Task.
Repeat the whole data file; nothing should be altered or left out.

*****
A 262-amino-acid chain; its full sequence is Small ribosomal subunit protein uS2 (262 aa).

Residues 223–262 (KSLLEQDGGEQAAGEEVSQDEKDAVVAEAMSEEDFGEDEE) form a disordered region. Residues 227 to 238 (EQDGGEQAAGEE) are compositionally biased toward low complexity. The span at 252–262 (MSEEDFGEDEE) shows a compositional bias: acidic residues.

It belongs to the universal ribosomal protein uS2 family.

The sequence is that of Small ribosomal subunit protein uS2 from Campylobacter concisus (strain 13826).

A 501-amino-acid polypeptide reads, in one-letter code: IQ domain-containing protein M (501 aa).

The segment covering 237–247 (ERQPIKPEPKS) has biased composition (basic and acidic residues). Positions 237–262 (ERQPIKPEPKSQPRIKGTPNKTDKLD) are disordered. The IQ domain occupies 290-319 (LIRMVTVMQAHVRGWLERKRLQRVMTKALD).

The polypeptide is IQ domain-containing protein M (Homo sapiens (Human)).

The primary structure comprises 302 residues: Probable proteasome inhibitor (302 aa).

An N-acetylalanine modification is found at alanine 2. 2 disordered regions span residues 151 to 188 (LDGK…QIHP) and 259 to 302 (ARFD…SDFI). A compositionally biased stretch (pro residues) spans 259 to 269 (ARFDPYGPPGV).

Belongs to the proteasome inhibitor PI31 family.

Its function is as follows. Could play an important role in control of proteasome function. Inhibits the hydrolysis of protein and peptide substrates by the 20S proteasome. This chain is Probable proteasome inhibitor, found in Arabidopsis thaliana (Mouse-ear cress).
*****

A 262-amino-acid chain; its full sequence is Small ribosomal subunit protein uS2 (262 aa).

Residues 223–262 (KSLLEQDGGEQAAGEEVSQDEKDAVVAEAMSEEDFGEDEE) form a disordered region. Residues 227 to 238 (EQDGGEQAAGEE) are compositionally biased toward low complexity. The span at 252–262 (MSEEDFGEDEE) shows a compositional bias: acidic residues.

It belongs to the universal ribosomal protein uS2 family.

The sequence is that of Small ribosomal subunit protein uS2 from Campylobacter concisus (strain 13826).

A 501-amino-acid polypeptide reads, in one-letter code: IQ domain-containing protein M (501 aa).

The segment covering 237–247 (ERQPIKPEPKS) has biased composition (basic and acidic residues). Positions 237–262 (ERQPIKPEPKSQPRIKGTPNKTDKLD) are disordered. The IQ domain occupies 290-319 (LIRMVTVMQAHVRGWLERKRLQRVMTKALD).

The polypeptide is IQ domain-containing protein M (Homo sapiens (Human)).

The primary structure comprises 302 residues: Probable proteasome inhibitor (302 aa).

An N-acetylalanine modification is found at alanine 2. 2 disordered regions span residues 151 to 188 (LDGK…QIHP) and 259 to 302 (ARFD…SDFI). A compositionally biased stretch (pro residues) spans 259 to 269 (ARFDPYGPPGV).

Belongs to the proteasome inhibitor PI31 family.

Its function is as follows. Could play an important role in control of proteasome function. Inhibits the hydrolysis of protein and peptide substrates by the 20S proteasome. This chain is Probable proteasome inhibitor, found in Arabidopsis thaliana (Mouse-ear cress).